What is a quick section?

A quick section is a special type of procedure that involves a surgeon sending a tissue sample to be examined by a pathologist while the patient was still in the operating room.

Alternative names for quick section are 'intraoperative consultation' and 'frozen section'.

Why are quick sections performed?

Quick sections are usually performed to provide your surgeon with information that will help with decision making during the surgical procedure. A common reason for a quick section is the assessment of normal tissue adjacent to a tumour for microscopic amounts of cancer that cannot be seen with the naked eye (this normal appearing tissue is called a 'margin').

 

In some situations a quick section may be used to provide a rapid diagnosis or to confirm that the diseased tissue has been sampled before sending it for additional tests.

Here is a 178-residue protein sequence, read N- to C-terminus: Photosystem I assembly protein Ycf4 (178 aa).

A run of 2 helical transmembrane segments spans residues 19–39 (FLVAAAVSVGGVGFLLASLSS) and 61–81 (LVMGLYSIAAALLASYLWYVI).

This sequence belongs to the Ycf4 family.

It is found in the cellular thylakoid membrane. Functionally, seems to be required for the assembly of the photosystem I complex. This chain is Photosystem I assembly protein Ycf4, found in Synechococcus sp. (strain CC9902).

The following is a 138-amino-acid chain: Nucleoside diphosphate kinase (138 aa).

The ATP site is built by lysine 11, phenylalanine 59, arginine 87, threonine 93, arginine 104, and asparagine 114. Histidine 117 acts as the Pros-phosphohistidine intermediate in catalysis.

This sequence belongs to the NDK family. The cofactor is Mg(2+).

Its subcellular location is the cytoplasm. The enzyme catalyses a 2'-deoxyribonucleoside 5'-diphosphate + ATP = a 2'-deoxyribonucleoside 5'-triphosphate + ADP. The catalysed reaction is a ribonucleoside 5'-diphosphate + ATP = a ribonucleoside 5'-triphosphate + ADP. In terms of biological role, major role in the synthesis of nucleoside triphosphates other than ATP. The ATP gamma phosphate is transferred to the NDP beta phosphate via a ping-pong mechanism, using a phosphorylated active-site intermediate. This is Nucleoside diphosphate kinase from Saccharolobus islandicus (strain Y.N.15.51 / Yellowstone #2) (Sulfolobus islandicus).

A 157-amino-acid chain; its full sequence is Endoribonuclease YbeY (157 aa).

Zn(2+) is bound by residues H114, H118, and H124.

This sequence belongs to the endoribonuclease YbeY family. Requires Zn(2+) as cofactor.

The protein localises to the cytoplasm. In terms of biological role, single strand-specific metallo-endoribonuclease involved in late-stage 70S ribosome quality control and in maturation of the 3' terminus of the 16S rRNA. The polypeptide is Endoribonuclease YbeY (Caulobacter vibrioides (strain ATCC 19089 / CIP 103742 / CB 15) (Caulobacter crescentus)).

How is a quick section different from other tissues sent to pathology?

Unlike most tissue sent to pathology, tissue examined as part of a quick section is not placed in a preservative called formalin and embedded in wax before to being cut and placed on a slide. Instead the tissue is rapidly quick, cut, and immediately stained so that it can be examined under the microscope within minutes of being received (which is why the procedure is called a quick section). The rapid processing and analysis of your tissue allows your pathologist to provide the surgeon with information in 'real-time'.

 

However, because this tissue is not preserved in formalin, many advanced tests cannot be performed at the time of a quick section. For this reason, most diagnoses provided during a quick section are considered preliminary and may be revised when the rest of your tissue sample is examined.

A quick section description will be included in your pathology report if your surgeon requested that a pathologist examine a sample of your tissue at the time of your surgery. 

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